There are also dental chews that reduce plaque via mechanical action. These chews act by scraping harmful substances off teeth as a pet chews on them. 

To determine whether a particular dental treat/chew is safe for your pet, you can visit the Veterinary Oral Health Council (VOHC) website. They provide a seal of approval for various products that have undergone testing and demonstrated efficacy as plaque-inhibiting products. 


Dental Wipes

Dental wipes are a less effective but viable option for pets that will not tolerate tooth brushing. Dental wipes work by removing some of the biofilm and plaque that adheres to your pet’s teeth. They are not considered as effective as a toothbrush in cleaning the dentition, particularly in the gingival sulcus where the gum meets the tooth. 

DentAcetic dental wipes contain a substance called sodium hexametaphosphate (SHMP). SHMP aids in breaking down calcium, one of the minerals that form calculus. It then mixes with the pet’s saliva to help wash away some of the biofilm. 

Maxiguard dental wipes contain a neutralized zinc gluconate formulation that decreases the bacteria that form on the tooth surface. Several other pet dental wipes have chlorhexidine gluconate, which like zinc gluconate, decreases the bacterial burden in the mouth. 



Pet-specific toothpaste and gels are important to consider with dental brushing. The vast majority of human toothpaste contain fluoride, which causes GI upset in pets and potential toxic reactions. Two good options are C.E.T. enzymatic toothpaste and Healthymouth oral gel.  


  • C.E.T. enzymatic toothpaste is formulated specifically for dogs and cats. It contains no foaming agents and is safe for pets to swallow.  Flavors include poultry, malt, beef, seafood, and vanilla mint. The vanilla mint flavor is hypoallergenic and can be used in pets with food allergies.
  • HealthyMouth oral gel. A 2014 study showed that brushing with HealthyMouth oral gel was more effective than brushing with a placebo gel. HealthyMouth gel comes in 11 flavors to tempt even the most finicky of pets. 


Understanding Dental Disease in Dogs

Dental disease is a widespread condition in our companion pet population. As we mentioned before, by three years of age, up to 80% of dogs and cats will have some form of periodontal disease. This statistic is not surprising considering oral home care is not seen as necessary by many pet owners.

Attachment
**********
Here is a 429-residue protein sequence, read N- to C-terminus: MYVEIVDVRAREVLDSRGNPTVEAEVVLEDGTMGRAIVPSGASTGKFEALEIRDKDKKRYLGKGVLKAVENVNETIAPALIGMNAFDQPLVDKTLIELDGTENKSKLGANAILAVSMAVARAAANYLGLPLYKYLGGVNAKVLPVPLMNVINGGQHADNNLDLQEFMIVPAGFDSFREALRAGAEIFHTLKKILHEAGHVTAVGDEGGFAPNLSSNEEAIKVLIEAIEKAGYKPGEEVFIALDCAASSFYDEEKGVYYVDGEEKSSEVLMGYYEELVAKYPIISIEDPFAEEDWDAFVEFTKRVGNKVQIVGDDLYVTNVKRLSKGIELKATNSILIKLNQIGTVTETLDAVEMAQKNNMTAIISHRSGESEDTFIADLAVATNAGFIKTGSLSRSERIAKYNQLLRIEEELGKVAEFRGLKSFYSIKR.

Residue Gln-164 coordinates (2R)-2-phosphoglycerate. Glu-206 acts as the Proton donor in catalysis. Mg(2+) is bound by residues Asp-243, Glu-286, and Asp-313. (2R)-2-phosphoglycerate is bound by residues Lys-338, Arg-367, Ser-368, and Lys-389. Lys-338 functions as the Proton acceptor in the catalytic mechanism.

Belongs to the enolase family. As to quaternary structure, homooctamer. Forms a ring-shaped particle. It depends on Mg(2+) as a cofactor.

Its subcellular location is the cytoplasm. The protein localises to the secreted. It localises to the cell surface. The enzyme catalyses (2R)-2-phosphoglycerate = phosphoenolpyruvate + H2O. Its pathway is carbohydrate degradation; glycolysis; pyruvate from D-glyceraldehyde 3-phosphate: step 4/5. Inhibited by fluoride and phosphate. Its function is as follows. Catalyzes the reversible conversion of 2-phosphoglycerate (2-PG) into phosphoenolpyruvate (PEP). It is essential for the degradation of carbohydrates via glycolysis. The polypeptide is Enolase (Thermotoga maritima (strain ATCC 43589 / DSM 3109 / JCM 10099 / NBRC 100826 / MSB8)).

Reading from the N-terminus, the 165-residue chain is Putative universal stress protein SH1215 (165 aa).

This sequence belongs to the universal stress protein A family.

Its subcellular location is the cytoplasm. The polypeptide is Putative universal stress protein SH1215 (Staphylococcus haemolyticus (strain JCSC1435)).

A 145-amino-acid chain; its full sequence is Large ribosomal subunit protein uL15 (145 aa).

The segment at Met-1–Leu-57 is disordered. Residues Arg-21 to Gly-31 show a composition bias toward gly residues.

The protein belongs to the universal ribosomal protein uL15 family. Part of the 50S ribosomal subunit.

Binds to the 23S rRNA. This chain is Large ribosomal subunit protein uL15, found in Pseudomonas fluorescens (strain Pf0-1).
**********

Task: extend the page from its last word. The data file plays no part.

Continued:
For comparison, if we did not conduct daily oral home care on ourselves, we would have dental pathology without a doubt. Keep in mind the following, we brush our teeth 2+ times daily, have professional cleanings every six months, and STILL have cavities, non-vital (dead) teeth, gingivitis, and an additional assortment of tooth and gum disease that manifests. 

A congenital predisposition toward dental disease is present in both humans and animals. Additionally, small breed dogs, have an increased tendency for dental disease and include Poodles, Maltese, Yorkshire terriers, Chihuahuas, and Dachshunds.

Dogs with a flatter facial design, also known as brachycephalics, are also at risk. These may include Boxers, Bulldogs, French Bulldogs, and Shih Tzus, to name a few. Other breeds at risk for dental disease include Greyhounds, Labrador retrievers, and Cavalier King Charlies Spaniels. 

Additionally, age can play a role in periodontal disease. Older pets, in general, are at increased risk for dental disease. This statement is especially true if they have not received consistent preventative dental care in the past. Older, small breed dogs, have an increased propensity for oral disease and are not inclusive of the breeds listed in the above paragraph.


Veterinary Dentist in Colorado

In conclusion, bad breath can be a symptom of underlying periodontal disease. Probiotics and oral home care can be a useful addition to professional cleanings and treatments. Certain breeds and an increasing age can lead to an increased predisposition for periodontal disease to occur. 

It is our goal at Animal Dental Care and Oral Surgery to provide your companion with a healthy oral cavity. Please call us at (719)536-9949 to schedule an appointment to discuss your pet’s oral health concerns. 


 Photo by Daniel Sandoval on Unsplash